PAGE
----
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Flying Colours

Production year: 2007 | 1x24' | Genres: Nature
Flying Colours
Origin country: Norway
Production company: Pegon Film Gunnar Olav Nilsen
Original title: Ut i Naturen
Original language: English
Formats: HD | M&E

Birds are among the most exquisite and beautiful creatures on earth. Even the most accomplished designer would find it hard to match their brightly coloured legs, eyes and bills and their delicately shaded and patterned plumage. But how has this riot of colour come about? How has nature managed to create such a wealth of beauty unaided?

The opening sequence of Flying Colours features a humble House sparrow hopping to and fro in a gutter, chirping lustily away in the hope of finding a mate - which he eventually does. But how can he, drably clad as he is in greys and duns, succeed when other species find it necessary to don the brightest of colours, put on elaborate courtship displays and, in some cases, fight almost to the death? The explanation is that two entirely different processes are at work. One results in different species developing different colours; the other in the sexes doing likewise - with the males generally being the more brightly clad. But how did it all begin? The film provides the answer. It also shows that the life of a cock sparrow may not be so simple after all.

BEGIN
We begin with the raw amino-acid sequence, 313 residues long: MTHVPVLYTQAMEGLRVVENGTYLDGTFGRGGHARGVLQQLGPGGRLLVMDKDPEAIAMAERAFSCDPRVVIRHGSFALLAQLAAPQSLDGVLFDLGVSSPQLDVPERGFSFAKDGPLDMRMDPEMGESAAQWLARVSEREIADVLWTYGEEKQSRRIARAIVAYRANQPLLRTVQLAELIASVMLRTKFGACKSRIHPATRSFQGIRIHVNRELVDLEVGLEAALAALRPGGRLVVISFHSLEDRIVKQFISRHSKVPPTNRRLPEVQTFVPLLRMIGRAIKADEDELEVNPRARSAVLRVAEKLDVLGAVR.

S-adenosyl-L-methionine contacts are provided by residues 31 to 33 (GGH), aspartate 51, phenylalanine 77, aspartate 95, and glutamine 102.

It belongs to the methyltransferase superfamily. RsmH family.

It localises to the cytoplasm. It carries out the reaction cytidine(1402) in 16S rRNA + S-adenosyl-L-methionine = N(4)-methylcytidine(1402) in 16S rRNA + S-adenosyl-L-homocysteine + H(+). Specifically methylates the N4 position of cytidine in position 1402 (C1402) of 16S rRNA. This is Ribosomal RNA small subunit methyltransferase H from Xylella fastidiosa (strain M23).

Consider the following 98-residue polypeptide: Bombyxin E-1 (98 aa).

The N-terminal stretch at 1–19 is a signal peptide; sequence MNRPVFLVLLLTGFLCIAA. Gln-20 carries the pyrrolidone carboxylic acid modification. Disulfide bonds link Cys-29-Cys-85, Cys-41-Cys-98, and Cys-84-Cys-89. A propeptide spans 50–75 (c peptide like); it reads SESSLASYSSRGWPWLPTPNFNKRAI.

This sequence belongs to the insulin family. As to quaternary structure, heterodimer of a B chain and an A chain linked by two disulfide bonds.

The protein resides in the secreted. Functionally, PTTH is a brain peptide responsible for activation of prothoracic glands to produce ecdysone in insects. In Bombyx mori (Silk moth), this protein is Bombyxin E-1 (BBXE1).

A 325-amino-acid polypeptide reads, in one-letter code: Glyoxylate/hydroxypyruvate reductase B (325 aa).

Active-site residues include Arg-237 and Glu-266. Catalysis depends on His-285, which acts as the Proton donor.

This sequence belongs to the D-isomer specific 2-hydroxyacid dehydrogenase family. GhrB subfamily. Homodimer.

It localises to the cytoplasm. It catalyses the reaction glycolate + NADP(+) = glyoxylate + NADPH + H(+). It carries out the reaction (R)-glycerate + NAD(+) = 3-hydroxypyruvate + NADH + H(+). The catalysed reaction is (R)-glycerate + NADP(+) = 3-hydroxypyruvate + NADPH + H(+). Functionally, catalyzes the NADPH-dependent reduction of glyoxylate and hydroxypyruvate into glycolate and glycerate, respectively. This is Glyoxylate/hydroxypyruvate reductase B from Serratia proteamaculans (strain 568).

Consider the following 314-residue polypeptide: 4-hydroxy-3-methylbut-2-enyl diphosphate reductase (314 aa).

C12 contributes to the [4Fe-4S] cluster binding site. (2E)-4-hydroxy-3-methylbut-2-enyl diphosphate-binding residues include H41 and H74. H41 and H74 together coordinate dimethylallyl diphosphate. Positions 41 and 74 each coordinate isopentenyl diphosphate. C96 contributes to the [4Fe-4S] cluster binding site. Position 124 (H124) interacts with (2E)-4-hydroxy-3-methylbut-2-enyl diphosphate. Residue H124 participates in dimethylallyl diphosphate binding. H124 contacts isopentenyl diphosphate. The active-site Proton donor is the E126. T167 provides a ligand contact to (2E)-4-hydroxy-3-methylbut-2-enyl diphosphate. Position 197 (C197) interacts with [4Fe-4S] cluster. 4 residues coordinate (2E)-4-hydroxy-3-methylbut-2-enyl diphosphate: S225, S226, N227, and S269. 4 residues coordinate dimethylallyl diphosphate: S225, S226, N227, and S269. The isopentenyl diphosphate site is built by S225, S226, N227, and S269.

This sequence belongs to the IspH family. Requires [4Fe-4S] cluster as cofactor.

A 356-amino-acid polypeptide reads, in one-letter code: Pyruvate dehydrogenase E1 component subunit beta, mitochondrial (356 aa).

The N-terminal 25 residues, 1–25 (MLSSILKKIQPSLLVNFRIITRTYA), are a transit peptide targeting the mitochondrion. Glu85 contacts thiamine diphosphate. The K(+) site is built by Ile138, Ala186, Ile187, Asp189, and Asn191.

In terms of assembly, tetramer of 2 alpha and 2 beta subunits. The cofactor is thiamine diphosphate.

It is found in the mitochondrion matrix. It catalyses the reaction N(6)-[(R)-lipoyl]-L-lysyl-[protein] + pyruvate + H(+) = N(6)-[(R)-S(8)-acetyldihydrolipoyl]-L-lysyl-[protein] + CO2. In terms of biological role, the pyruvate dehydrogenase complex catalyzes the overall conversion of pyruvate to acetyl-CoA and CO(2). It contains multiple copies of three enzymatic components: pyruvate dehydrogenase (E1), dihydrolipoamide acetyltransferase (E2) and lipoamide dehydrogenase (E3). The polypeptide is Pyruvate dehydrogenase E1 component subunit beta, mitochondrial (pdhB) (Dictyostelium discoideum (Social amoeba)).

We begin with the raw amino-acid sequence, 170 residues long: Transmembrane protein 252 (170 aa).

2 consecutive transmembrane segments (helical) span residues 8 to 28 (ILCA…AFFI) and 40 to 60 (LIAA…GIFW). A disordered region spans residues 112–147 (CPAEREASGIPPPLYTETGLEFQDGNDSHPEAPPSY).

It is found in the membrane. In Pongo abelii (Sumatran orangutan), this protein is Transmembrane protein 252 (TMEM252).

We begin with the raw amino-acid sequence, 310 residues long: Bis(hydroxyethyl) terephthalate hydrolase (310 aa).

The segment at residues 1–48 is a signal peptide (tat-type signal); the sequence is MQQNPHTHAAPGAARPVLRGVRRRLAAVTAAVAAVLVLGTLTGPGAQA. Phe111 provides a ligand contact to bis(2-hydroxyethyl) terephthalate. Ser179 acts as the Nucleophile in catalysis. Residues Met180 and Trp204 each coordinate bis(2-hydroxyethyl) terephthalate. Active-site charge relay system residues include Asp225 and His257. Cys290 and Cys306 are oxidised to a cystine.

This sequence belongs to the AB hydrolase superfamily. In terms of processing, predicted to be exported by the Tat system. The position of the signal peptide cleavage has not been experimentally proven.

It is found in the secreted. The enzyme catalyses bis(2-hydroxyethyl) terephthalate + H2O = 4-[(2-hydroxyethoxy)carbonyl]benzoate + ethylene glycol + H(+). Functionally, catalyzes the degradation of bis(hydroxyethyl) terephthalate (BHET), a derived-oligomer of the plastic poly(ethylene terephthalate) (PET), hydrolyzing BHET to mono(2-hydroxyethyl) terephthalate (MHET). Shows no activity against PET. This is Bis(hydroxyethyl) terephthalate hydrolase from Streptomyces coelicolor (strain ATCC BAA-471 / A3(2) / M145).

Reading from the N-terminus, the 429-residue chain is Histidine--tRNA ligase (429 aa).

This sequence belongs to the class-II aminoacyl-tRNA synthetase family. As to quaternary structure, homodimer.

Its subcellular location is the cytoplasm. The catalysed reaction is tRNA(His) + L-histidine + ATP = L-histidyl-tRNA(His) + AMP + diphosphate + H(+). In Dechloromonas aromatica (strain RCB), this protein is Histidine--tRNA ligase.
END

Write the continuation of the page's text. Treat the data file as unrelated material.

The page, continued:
The film is produced by Gunnar O. Nilsen and Tor Bollingmo.

Picture captions:

Duck

The Steller's eider is one of the world's most beautiful water birds. This smaller relation of the common Eider breeds on the icy shores of Siberia and winters in the Varanger fjord in northern Norway. The male, whose plumage differs greatly in appearance from the modest brown of the female, employs his subtle combination of colours to convice eligible females he will make the best and most handsome father for their offspring.

Photo: Gunnar O. Nilsen, SeeWood Film

Hawk's eye

The vision of birds is beyond our comprehension. Not only is it more acute than ours, it is also far more advanced in terms of colour. In addition to the colours we ourselves can see, birds can perceive colours in the ultraviolet spectrum, though how they register them we do not know. Whatever the answer, the fact remains that to their own kind handsome males appear even more colourful than they do to us. Little wonder, then, that female birds take their time before choosing one of a host of colourful suitors.

Photo: Gunnar O. Nilsen, SeeWood Film

Still images

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